One of the best things about visiting Paris in the winter was the chocolat chaud. The French version of hot chocolate is equal parts thick, rich and smooth, and just the right amount of sweet. Such warm chocolate-based beverages were once considered a luxury among European nobility, served in the highest courts of 16th century Europe. Today chocolat chaud can be enjoyed by all at cafes throughout Paris. You can also find other variations across Europe from Spain (often served with churros for dipping as breakfast or a late-night snack) to Belgium (usually a cup of steaming white milk and a small bowl of bittersweet chocolate chips to dissolve), and in other countries throughout the world.
The good news is you don’t have to travel far to indulge in this borderline sinful treat. Chocolat chaud is actually EXTREMELY easy to make as long as you have high-quality cholate (the better the chocolate, the better the result). You can also serve it with assorted toppings like homemade whipped cream, marshmallows, peppermint sticks, wafer cookies and spirits like I recently did for a French-inspired New Year’s Eve party.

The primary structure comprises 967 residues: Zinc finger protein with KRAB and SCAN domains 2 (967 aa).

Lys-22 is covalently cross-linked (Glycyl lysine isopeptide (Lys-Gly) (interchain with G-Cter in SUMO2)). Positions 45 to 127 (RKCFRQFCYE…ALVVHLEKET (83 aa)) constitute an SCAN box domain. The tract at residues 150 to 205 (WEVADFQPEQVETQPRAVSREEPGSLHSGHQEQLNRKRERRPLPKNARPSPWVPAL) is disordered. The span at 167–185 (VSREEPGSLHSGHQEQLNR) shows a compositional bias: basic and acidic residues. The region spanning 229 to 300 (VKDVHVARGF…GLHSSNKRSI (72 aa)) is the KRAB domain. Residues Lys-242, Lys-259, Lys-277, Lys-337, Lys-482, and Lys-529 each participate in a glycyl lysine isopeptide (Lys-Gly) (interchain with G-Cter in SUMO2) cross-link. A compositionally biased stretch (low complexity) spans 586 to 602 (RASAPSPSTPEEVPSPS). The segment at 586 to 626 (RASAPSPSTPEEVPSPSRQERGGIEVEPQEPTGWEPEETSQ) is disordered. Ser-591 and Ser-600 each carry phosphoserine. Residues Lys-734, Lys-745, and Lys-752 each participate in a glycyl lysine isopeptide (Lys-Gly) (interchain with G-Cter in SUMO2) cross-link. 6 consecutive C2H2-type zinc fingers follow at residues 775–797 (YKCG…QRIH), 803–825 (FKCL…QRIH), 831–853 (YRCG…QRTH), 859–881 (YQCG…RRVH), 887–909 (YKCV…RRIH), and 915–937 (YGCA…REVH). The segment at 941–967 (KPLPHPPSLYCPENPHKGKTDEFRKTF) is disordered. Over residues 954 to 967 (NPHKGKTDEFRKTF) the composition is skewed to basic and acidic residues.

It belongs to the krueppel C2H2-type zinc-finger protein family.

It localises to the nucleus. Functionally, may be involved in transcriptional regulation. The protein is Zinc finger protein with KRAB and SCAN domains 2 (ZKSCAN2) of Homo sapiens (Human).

Makes 4 servings
2 cups whole milk
5 ounces bittersweet chocolate, finely chopped
2 tablespoons light brown sugar
- Heat the milk in a medium-sized saucepan, making sure it does not boil or else it will scald.
- When the milk is warm, whisk in the chocolate and stir until melted and steaming hot. (Note: For a thicker hot chocolate, cook at a very low boil for about 3 minutes, whisking constantly. Be sure to keep an eye on the mixture as it may boil up.)
- Add brown sugar and whisk mixture one more time.
- Remove from heat and serve warm in small cups.
Recipe from David Lebovitz.